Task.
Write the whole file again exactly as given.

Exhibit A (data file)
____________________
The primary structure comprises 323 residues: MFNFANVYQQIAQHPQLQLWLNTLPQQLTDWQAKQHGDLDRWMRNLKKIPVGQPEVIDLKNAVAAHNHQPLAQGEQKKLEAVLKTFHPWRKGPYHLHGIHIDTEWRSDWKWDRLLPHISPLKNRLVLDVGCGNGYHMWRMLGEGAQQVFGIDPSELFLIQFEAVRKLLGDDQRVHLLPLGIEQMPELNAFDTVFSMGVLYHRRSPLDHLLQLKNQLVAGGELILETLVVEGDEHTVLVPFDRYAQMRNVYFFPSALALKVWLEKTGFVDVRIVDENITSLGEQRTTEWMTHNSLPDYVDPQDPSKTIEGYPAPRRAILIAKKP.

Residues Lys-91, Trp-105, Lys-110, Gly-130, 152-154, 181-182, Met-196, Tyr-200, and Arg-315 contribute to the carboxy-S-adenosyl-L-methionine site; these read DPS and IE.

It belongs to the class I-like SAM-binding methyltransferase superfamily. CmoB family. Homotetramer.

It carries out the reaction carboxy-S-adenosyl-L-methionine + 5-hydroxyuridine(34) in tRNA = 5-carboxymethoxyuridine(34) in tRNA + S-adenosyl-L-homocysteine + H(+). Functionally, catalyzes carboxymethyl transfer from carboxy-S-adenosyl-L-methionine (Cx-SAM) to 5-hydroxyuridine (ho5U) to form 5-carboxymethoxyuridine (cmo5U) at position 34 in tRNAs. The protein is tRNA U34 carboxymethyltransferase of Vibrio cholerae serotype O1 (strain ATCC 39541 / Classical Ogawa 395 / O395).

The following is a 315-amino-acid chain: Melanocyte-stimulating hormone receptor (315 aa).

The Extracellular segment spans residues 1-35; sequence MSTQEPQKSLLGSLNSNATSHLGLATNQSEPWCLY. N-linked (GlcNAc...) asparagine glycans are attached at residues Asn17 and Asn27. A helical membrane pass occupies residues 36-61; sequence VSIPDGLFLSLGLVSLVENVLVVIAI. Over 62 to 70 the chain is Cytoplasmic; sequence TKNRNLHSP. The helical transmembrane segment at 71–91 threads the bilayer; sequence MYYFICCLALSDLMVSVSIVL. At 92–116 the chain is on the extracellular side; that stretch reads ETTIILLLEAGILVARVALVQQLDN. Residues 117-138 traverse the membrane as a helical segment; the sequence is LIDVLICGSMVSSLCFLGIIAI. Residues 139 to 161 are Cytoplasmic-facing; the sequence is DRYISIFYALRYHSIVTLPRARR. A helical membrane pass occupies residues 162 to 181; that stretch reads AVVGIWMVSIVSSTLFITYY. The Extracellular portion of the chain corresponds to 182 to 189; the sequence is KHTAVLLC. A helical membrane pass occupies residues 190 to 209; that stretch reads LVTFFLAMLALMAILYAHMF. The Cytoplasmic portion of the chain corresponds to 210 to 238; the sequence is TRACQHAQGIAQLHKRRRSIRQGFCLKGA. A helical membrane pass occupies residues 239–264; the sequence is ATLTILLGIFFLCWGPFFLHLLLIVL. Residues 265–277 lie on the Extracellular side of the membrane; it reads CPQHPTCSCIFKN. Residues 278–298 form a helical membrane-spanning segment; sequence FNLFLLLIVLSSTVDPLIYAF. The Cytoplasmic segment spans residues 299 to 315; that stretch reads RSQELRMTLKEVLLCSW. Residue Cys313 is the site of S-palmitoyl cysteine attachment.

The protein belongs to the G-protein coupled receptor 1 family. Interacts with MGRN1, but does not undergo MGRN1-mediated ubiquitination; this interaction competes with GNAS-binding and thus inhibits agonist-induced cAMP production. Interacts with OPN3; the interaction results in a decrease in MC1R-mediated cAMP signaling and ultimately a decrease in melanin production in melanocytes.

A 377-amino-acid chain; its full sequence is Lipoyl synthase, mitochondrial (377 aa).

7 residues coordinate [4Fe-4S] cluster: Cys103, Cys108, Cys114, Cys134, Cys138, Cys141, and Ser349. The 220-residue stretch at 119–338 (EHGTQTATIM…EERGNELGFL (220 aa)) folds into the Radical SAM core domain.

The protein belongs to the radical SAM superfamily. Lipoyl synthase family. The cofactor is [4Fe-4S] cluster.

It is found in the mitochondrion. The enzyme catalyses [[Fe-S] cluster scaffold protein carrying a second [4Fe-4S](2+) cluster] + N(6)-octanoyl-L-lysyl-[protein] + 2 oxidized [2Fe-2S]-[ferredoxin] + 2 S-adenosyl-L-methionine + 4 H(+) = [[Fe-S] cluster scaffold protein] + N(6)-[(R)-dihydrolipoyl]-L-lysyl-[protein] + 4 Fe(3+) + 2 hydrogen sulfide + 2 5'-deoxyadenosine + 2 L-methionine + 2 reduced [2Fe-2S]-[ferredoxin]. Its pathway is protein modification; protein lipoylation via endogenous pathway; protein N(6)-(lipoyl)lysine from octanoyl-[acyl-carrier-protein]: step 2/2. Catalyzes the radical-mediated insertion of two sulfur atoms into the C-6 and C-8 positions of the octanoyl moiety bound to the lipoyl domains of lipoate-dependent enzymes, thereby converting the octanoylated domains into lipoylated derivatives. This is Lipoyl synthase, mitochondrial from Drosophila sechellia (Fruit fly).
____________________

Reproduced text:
The primary structure comprises 323 residues: MFNFANVYQQIAQHPQLQLWLNTLPQQLTDWQAKQHGDLDRWMRNLKKIPVGQPEVIDLKNAVAAHNHQPLAQGEQKKLEAVLKTFHPWRKGPYHLHGIHIDTEWRSDWKWDRLLPHISPLKNRLVLDVGCGNGYHMWRMLGEGAQQVFGIDPSELFLIQFEAVRKLLGDDQRVHLLPLGIEQMPELNAFDTVFSMGVLYHRRSPLDHLLQLKNQLVAGGELILETLVVEGDEHTVLVPFDRYAQMRNVYFFPSALALKVWLEKTGFVDVRIVDENITSLGEQRTTEWMTHNSLPDYVDPQDPSKTIEGYPAPRRAILIAKKP.

Residues Lys-91, Trp-105, Lys-110, Gly-130, 152-154, 181-182, Met-196, Tyr-200, and Arg-315 contribute to the carboxy-S-adenosyl-L-methionine site; these read DPS and IE.

It belongs to the class I-like SAM-binding methyltransferase superfamily. CmoB family. Homotetramer.

It carries out the reaction carboxy-S-adenosyl-L-methionine + 5-hydroxyuridine(34) in tRNA = 5-carboxymethoxyuridine(34) in tRNA + S-adenosyl-L-homocysteine + H(+). Functionally, catalyzes carboxymethyl transfer from carboxy-S-adenosyl-L-methionine (Cx-SAM) to 5-hydroxyuridine (ho5U) to form 5-carboxymethoxyuridine (cmo5U) at position 34 in tRNAs. The protein is tRNA U34 carboxymethyltransferase of Vibrio cholerae serotype O1 (strain ATCC 39541 / Classical Ogawa 395 / O395).

The following is a 315-amino-acid chain: Melanocyte-stimulating hormone receptor (315 aa).

The Extracellular segment spans residues 1-35; sequence MSTQEPQKSLLGSLNSNATSHLGLATNQSEPWCLY. N-linked (GlcNAc...) asparagine glycans are attached at residues Asn17 and Asn27. A helical membrane pass occupies residues 36-61; sequence VSIPDGLFLSLGLVSLVENVLVVIAI. Over 62 to 70 the chain is Cytoplasmic; sequence TKNRNLHSP. The helical transmembrane segment at 71–91 threads the bilayer; sequence MYYFICCLALSDLMVSVSIVL. At 92–116 the chain is on the extracellular side; that stretch reads ETTIILLLEAGILVARVALVQQLDN. Residues 117-138 traverse the membrane as a helical segment; the sequence is LIDVLICGSMVSSLCFLGIIAI. Residues 139 to 161 are Cytoplasmic-facing; the sequence is DRYISIFYALRYHSIVTLPRARR. A helical membrane pass occupies residues 162 to 181; that stretch reads AVVGIWMVSIVSSTLFITYY. The Extracellular portion of the chain corresponds to 182 to 189; the sequence is KHTAVLLC. A helical membrane pass occupies residues 190 to 209; that stretch reads LVTFFLAMLALMAILYAHMF. The Cytoplasmic portion of the chain corresponds to 210 to 238; the sequence is TRACQHAQGIAQLHKRRRSIRQGFCLKGA. A helical membrane pass occupies residues 239–264; the sequence is ATLTILLGIFFLCWGPFFLHLLLIVL. Residues 265–277 lie on the Extracellular side of the membrane; it reads CPQHPTCSCIFKN. Residues 278–298 form a helical membrane-spanning segment; sequence FNLFLLLIVLSSTVDPLIYAF. The Cytoplasmic segment spans residues 299 to 315; that stretch reads RSQELRMTLKEVLLCSW. Residue Cys313 is the site of S-palmitoyl cysteine attachment.

The protein belongs to the G-protein coupled receptor 1 family. Interacts with MGRN1, but does not undergo MGRN1-mediated ubiquitination; this interaction competes with GNAS-binding and thus inhibits agonist-induced cAMP production. Interacts with OPN3; the interaction results in a decrease in MC1R-mediated cAMP signaling and ultimately a decrease in melanin production in melanocytes.

A 377-amino-acid chain; its full sequence is Lipoyl synthase, mitochondrial (377 aa).

7 residues coordinate [4Fe-4S] cluster: Cys103, Cys108, Cys114, Cys134, Cys138, Cys141, and Ser349. The 220-residue stretch at 119–338 (EHGTQTATIM…EERGNELGFL (220 aa)) folds into the Radical SAM core domain.

The protein belongs to the radical SAM superfamily. Lipoyl synthase family. The cofactor is [4Fe-4S] cluster.

It is found in the mitochondrion. The enzyme catalyses [[Fe-S] cluster scaffold protein carrying a second [4Fe-4S](2+) cluster] + N(6)-octanoyl-L-lysyl-[protein] + 2 oxidized [2Fe-2S]-[ferredoxin] + 2 S-adenosyl-L-methionine + 4 H(+) = [[Fe-S] cluster scaffold protein] + N(6)-[(R)-dihydrolipoyl]-L-lysyl-[protein] + 4 Fe(3+) + 2 hydrogen sulfide + 2 5'-deoxyadenosine + 2 L-methionine + 2 reduced [2Fe-2S]-[ferredoxin]. Its pathway is protein modification; protein lipoylation via endogenous pathway; protein N(6)-(lipoyl)lysine from octanoyl-[acyl-carrier-protein]: step 2/2. Catalyzes the radical-mediated insertion of two sulfur atoms into the C-6 and C-8 positions of the octanoyl moiety bound to the lipoyl domains of lipoate-dependent enzymes, thereby converting the octanoylated domains into lipoylated derivatives. This is Lipoyl synthase, mitochondrial from Drosophila sechellia (Fruit fly).